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February 01, 2013 3:28 PM The Filibuster and Hagel

By Jonathan Bernstein

This is getting interesting.

The reporters on the scene — Dave Weigel today, Josh Rogin yesterday, and others — believe a filibuster is unlikely in the Chuck Hagel nomination; they believe that if a simple majority support Hagel, he’ll be confirmed. By this standard, Hagel is pretty safe; not a single Democrat has announced opposition, there’s one Republican (Thad Cochran) supporting him, and so Hagel only needs to hold all but six of the unannounced Democrats. Barring anything new happening, that appears pretty much certain.

Indeed, the reporting has been that way from the beginning; once key Democrats agreed to support him, reporters (at least those I’ve read) have assumed Hagel was a lock.

I have no inside information at all; all I know is what’s been reported. But I’ve been assuming the opposite all the way that it would take 60 votes, which means that Hagel is going to need at least five Republicans.

Basically, it comes down to how to interpret nominations in the last two Congresses. Weigel, Rogin, and others are treating simple majority as the normal process for cabinet selections, so that the GOP would be doing something extraordinary if it used the filibuster. Weigel notes, “If Republicans can hold 41 of their 45 members and oppose Hagel, theoretically, they can block him. But there’s very little precedent for that, and Democrats may already have 57 votes.”

But is it true that there’s very little precedent for requiring 60 votes for a cabinet selection? It’s true that Republicans didn’t force a cloture vote for any of Barack Obama’s choices in 2009, but it’s also true that all of them cleared 60 votes; the closest was Tim Geithner, who was confirmed 60-34 with three Democrats missing the vote. Forcing a cloture vote in those cases would have been a purely symbolic act, so the fact that there was no cloture vote tells us more about Republican communications strategy than it does about GOP willingness to filibuster nominations they oppose.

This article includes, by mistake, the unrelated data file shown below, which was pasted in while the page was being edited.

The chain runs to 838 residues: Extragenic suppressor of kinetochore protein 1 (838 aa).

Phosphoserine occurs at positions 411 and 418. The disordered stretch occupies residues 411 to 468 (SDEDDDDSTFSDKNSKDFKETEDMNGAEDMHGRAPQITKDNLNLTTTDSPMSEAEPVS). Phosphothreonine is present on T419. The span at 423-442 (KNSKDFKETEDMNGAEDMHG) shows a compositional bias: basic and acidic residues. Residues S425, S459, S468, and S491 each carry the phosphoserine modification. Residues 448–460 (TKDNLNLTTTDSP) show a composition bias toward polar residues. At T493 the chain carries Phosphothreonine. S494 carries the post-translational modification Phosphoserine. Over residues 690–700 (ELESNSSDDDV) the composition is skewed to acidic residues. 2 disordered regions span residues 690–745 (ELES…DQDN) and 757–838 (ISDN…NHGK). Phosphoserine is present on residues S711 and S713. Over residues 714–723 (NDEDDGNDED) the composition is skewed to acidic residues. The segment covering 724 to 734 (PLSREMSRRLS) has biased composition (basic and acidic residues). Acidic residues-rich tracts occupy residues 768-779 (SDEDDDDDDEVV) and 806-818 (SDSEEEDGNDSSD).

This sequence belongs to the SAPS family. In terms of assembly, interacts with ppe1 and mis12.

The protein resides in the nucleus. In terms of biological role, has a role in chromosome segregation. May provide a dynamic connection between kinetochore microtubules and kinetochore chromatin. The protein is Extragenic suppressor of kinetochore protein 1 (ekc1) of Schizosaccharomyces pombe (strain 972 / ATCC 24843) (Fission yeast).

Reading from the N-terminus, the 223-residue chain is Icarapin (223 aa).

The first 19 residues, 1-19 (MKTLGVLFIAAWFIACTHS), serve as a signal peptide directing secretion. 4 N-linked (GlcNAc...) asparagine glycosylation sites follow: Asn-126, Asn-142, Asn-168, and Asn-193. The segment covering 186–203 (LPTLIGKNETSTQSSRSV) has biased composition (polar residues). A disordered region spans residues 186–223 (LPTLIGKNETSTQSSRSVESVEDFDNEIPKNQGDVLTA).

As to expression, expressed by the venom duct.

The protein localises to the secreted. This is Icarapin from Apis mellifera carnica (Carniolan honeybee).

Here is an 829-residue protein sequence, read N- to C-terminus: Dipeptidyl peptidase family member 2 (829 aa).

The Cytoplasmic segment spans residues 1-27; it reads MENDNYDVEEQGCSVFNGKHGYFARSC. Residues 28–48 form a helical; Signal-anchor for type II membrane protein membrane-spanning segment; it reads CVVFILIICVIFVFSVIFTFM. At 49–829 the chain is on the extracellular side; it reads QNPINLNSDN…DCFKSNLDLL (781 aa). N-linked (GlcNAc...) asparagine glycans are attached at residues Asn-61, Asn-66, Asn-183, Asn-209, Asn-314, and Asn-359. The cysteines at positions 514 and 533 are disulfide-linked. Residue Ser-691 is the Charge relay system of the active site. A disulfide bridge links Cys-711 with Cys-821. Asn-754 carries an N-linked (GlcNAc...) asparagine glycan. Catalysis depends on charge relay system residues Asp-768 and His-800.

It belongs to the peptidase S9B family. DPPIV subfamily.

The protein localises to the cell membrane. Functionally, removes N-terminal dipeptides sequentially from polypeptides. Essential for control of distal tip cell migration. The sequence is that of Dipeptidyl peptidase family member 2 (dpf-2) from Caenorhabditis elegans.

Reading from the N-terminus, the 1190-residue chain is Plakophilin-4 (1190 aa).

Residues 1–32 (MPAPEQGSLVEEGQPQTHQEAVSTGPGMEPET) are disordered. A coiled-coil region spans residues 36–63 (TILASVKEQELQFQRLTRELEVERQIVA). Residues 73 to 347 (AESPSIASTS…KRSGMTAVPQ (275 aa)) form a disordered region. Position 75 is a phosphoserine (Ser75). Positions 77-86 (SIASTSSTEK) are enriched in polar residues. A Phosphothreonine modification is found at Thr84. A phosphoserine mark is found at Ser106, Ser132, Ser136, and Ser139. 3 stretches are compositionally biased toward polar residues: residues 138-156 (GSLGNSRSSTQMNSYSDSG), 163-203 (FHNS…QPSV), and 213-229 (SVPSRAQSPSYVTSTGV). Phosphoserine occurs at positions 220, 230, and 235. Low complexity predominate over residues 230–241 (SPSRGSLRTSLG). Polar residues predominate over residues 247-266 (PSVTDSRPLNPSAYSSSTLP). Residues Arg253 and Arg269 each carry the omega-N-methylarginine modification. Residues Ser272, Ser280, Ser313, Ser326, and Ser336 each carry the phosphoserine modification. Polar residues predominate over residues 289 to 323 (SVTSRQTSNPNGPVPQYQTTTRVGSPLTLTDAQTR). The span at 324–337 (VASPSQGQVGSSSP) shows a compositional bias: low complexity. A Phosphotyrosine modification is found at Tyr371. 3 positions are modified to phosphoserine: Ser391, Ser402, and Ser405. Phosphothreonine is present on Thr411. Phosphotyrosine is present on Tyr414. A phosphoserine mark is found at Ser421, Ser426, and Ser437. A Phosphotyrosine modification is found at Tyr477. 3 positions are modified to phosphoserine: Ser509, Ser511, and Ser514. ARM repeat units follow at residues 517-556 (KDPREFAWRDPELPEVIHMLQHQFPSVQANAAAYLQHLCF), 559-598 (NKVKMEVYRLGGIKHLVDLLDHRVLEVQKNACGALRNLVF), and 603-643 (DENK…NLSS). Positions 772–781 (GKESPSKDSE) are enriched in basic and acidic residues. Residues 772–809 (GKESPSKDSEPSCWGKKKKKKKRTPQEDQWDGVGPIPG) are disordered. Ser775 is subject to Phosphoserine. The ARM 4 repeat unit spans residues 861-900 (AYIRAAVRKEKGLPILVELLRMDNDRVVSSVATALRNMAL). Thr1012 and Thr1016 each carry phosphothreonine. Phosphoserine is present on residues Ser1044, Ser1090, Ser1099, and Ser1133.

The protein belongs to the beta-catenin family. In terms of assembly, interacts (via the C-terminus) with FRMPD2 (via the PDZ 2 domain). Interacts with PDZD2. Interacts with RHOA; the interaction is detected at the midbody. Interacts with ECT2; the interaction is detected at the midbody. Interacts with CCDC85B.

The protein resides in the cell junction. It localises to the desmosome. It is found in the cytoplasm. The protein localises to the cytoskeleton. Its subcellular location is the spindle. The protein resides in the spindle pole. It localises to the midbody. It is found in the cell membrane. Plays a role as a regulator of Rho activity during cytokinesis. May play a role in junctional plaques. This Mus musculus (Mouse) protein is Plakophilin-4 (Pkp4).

Again that, we have plenty of examples of Republicans requiring 60 votes for both (other) nominations and legislation, and almost no examples in which fewer a nomination was confirmed with fewer than 60 (just going from memory, I believe there were none in the 111th Congress and perhaps two in the 112th Congress).

Indeed, I think it’s more accurate to say that every one of Obama’s cabinet selections was subjected to a filibuster — they needed 60 votes — than to say that none of them were. But I will say that we’re in the realm of interpretation here.

Remember: cloture votes are simply not a perfect measure of filibusters. They’re really not even a very good measure.

It’s possible that Republicans in fact simply want to oppose Hagel, but for whatever reason don’t want to defeat him. It’s also possible that Hagel will have 60 votes, and that if he has 60 Republicans will not want a cloture vote.

It’s also possible that Republicans really do oppose him and would like to defeat him, but they consider the use of the filibuster to be an extraordinary move, and don’t actually oppose Hagel enough to do it. It’s possible. But I find it very unlikely that any of them feel that way, and almost certain that most of them do not. I can imagine a cloture vote that passes with a handful of “no” votes on final confirmation peeling off and supporting cloture…I suppose I can even imagine a scenario in which the Republican conference sees that result coming and backs off of requiring a filibuster vote. But I think those stories are unlikely.

I guess we’ll see. But if we do get confirmation by fewer than 60 votes, I’m going to be heavily inclined to believe it was because they didn’t have the votes (because of a handful of cloture/don’t confirm Senators) or that they wanted to oppose but confirm, and not because they really think that 60 should only be used in rare cases.

[Cross-posted at A plain blog about politics]

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Jonathan Bernstein is a political scientist who writes about American politics, especially the presidency, Congress, parties, and elections.